A certain man appeared before R. Ammi and said to him: In a scroll of the Law which I have written for So-and-so I have not written the names [of God] with proper intention.18  He asked him: Who has the scroll? — He replied: The purchaser. Whereupon he said to him: Your word is good to deprive you of your fee, but it is not good to spoil a scroll of the Law. Said R. Jeremiah to him: Granted that he has lost his fee for the names, is he to lose it for the whole of the scroll? He replied: Yes, because a scroll in which the names of God have not been written with proper intention is not worth anything. But cannot he go over them with a pen and so sanctify them? What authority would allow this? Not, we would say, R. Judah; for we have learnt, 'Suppose the scribe had to write the tetragrammaton, and he intended [instead] to write Yehwdah [Judah]19  and he made a mistake and left out the daleth,19  he can go over it with a pen and sanctify it. So R. Judah. The Sages, however, say that this name is not of the best'? — You may even say that he is in accord with R. Judah. For R. Judah would allow this only in the case of one mention of the Name, but not throughout a whole scroll, because it would make it look bizarre.

A certain man came before R. Abbahu saying, I have written a scroll of the Law for So-and-so but did not prepare the parchments for the purpose.20  He asked him, Who has the scroll? — He replied, The purchaser. He said to him: Since your word is good to deprive you of your fee, it is also good to spoil the scroll.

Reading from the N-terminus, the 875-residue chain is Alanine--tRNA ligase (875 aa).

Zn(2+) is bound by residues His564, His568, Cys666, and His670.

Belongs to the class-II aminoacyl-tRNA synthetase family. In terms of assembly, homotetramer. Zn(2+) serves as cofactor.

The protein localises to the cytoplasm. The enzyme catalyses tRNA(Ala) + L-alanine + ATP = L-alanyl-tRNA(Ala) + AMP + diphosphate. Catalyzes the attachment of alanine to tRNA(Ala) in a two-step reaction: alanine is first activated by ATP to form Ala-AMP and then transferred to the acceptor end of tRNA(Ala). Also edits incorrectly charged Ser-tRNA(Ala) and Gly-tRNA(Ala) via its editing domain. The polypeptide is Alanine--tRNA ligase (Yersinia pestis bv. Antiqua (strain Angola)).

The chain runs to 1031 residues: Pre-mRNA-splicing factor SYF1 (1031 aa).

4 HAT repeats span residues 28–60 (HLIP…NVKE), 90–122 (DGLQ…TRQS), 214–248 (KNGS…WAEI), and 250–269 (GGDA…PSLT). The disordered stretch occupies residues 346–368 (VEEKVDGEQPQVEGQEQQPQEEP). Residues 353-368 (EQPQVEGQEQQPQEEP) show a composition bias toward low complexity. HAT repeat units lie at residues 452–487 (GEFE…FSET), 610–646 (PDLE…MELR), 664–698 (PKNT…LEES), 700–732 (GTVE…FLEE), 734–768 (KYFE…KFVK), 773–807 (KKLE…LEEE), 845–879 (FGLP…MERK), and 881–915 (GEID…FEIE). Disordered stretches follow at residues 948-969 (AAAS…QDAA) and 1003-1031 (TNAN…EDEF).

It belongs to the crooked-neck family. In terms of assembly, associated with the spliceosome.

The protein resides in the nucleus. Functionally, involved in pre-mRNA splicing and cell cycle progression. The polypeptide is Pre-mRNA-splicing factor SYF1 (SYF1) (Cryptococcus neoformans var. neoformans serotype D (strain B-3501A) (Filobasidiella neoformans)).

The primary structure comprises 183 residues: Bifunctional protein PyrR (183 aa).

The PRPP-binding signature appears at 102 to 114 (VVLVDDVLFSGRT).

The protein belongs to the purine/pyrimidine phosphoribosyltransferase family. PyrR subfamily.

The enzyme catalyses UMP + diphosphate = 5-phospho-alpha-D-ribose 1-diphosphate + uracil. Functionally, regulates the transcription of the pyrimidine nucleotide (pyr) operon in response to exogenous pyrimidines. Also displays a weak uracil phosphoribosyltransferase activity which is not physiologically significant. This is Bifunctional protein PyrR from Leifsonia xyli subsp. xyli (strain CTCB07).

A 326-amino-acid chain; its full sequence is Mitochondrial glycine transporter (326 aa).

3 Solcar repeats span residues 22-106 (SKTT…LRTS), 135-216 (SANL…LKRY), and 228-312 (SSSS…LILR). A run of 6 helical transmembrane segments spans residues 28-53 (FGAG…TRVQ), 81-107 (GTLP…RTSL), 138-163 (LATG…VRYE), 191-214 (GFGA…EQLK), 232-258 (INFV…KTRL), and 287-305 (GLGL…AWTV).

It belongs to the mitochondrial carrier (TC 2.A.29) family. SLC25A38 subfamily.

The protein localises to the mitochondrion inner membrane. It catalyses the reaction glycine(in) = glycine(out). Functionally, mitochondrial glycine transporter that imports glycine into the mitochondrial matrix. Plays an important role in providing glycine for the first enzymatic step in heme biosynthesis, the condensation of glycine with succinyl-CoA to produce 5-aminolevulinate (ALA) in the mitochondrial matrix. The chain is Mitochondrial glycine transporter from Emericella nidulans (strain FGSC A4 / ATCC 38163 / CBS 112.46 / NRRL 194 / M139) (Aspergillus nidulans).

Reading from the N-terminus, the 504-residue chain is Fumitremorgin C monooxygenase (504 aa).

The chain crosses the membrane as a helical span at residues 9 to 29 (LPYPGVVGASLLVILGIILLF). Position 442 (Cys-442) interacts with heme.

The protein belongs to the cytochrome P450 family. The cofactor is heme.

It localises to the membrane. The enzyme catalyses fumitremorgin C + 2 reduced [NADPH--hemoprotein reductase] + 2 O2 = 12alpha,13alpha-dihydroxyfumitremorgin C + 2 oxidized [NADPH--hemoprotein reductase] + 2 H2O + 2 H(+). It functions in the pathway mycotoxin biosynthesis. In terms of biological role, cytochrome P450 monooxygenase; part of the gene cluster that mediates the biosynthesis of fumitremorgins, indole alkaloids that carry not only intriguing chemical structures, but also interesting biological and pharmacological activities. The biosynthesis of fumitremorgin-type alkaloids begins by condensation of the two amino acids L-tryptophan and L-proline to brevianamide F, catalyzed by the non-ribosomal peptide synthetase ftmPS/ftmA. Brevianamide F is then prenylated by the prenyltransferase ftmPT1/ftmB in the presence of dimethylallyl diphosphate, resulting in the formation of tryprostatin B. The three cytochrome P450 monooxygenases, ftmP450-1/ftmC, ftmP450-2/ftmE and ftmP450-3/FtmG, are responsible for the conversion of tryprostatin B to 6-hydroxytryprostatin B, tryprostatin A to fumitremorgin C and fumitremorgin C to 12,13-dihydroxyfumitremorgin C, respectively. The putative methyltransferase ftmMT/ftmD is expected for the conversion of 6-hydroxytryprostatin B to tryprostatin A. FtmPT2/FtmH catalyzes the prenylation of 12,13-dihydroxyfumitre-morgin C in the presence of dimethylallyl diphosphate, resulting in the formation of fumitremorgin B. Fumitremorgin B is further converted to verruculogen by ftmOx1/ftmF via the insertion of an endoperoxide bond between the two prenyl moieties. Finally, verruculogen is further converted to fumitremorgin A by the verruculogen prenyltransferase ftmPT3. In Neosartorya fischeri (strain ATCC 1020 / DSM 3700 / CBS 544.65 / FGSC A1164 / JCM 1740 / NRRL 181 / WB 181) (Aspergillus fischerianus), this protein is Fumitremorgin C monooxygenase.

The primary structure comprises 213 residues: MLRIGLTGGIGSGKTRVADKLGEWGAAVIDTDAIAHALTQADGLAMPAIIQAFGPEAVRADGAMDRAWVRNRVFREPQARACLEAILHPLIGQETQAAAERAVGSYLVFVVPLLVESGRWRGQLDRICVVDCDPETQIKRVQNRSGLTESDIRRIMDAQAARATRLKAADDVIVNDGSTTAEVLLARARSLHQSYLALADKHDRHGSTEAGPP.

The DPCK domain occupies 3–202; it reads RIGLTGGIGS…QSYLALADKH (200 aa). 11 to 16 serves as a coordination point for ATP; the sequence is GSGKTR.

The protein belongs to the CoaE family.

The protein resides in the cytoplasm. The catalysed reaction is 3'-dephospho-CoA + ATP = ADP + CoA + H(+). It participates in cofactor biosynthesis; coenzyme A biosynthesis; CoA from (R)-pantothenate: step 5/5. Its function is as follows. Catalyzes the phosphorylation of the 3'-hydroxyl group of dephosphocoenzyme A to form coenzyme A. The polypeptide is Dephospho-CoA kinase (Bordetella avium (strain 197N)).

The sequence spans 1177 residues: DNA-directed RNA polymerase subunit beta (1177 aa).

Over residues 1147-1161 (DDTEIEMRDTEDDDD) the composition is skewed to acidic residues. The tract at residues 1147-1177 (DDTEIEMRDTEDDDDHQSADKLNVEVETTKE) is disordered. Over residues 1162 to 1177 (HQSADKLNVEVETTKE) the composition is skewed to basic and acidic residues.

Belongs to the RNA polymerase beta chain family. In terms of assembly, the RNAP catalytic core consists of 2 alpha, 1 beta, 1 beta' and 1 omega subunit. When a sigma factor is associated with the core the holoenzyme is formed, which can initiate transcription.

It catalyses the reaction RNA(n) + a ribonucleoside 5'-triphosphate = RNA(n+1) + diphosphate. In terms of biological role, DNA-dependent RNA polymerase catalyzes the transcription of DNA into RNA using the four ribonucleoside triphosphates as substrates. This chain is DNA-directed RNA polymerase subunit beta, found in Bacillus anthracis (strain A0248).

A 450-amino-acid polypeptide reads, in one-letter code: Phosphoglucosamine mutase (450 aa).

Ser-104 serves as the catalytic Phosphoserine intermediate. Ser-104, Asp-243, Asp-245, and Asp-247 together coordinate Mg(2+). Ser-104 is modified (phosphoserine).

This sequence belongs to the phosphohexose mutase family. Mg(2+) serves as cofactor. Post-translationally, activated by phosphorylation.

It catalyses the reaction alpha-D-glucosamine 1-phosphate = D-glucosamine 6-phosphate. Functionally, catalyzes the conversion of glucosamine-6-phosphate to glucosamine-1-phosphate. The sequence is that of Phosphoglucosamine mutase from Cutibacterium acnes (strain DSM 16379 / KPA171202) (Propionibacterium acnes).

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Original footnotes renumbered.
  1. I.e., in the first three years after the planting of the tree. V. Lev. XIX, 23. Certain species of nuts, on account of their particular value, as long as they are whole do not lose their identity in whatever large mass they may happen to become mixed up. When cracked, however, they are treated like ordinary nuts and are neutralized if their proportion to the permitted element is not more than one to one hundred. 'V. 'Orlah III, 6-8.
  2. Lit., 'they do not rise in the scale', i.e., they are not neutralized, but still retain their identity as something forbidden.
  3. I.e., he will mix them purposely and pretend that it was done innocently.
  4. Because it still retains its identity as long as it is attached to the soil, and is not merged in the field as a whole.